POWER STRUGGLE UNDERWAY FOR CONTROL OF “REPUBLICAN” CAUCUS
Over the years this website has come to view S.C. Senator Larry Grooms in a most unfavorable light.
For starters, he is an insufferably sanctimonious Bible thumper – an exceedingly judgmental evangelical Christian who believes government resources can (and should) be appropriated to impose a narrow definition of morality on the rest of us.
Frankly, that sort of every bit as incompatible with the notion of limited government as the reckless social agendas of the radical liberals.
Anyway, despite our misgivings about his over-the-top social conservatism, this website endorsed Grooms in his failed 2013 bid for the U.S. Congress – believing him to be the most pro-free market candidate in the race.
Well, that and his candidacy struck us as the best option to defeat U.S. Rep. Mark Sanford … whose second stint in Washington, D.C. has been an unmitigated disaster for taxpayers.
Turns out endorsing Grooms was a terrible mistake … which we realized a few months after the election when he stabbed fiscal conservatives in the back by advancing a totally unnecessary highway project.
Since then Grooms fiscal liberalism has grown like a cancer.
He has become the embodiment of everything that’s wrong with the “Republican” brand – a fiscal liberal spouting all sorts of antiquated rhetoric on social issues.
Why are we venting our spleens against Grooms today? Because he’s reportedly on the verge of making a bold power play at the S.C. State House.
According to several of Grooms’ allies in the S.C. Senate, the Lowcountry liberal is mounting a bid to dethrone recently-elected S.C. Senate “majority” leader Shane Massey.
Massey won this post in April following the surprise resignation of S.C. Senator Harvey Peeler. Two months after Massey’s victory, though, the Senate “Republican” caucus saw four of its incumbent members go down in defeat in GOP primary elections.
To be clear: These defeats are unlikely to alter the partisan composition of the Senate – or its left-leaning ideological orientation. The chamber remains a bastion of big government … one seemingly impervious to the best efforts of “reformers.”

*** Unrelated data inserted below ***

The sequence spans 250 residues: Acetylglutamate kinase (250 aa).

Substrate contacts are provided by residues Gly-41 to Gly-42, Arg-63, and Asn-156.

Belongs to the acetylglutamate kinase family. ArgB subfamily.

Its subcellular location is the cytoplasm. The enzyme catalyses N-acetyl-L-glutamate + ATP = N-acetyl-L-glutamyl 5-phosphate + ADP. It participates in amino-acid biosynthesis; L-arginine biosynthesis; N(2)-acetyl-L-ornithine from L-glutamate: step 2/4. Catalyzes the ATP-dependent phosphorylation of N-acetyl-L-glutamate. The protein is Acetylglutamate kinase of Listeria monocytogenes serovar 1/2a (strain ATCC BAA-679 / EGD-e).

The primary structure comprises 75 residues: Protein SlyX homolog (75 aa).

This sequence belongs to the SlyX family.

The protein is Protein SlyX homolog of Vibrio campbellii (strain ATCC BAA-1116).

Nonetheless, Grooms is reportedly hoping to make Massey a scapegoat for last month’s election results.
Grooms’ allies claim he was one vote away from forcing a tie with Massey back in April. Given the fact several incumbents were defeated last month, Grooms believes he can pick up the ground he needs by painting Massey as an “ineffective leader” – one who didn’t do enough to safeguard the GOP majority.
Our view? We have no affinity for either of these politicians. More to the point: Their battle strikes us as irrelevant. In fact, whichever lawmaker emerges victorious in this intramural spitball fight will remain utterly subservient to Hugh Leatherman, the corrupt, uber-liberal leader currently controlling the Senate.
That’s a shame, too.
For the first time in a long time, Leatherman was showing signs of political weakness earlier this year. But then S.C. governor Nikki Haley engaged in a ham-fisted attempt to oust him.
As a result of her failed effort, Leatherman has not only been empowered – he’s been emboldened. Along with his allies.
Meanwhile Haley has been completely neutered …
Anyway … we will keep an eye on Grooms as he maneuvers to oust Massey from the majority leader’s position. While unlikely to tip the balance of power at the S.C. State House, there are hundreds of thousands of dollars in political contributions at stake based on who controls the legislative caucuses. In other words, this battle could emerge as an interesting “undercard” as lawmakers’ jockey for position in advance of the 2017-18 session of the S.C. General Assembly.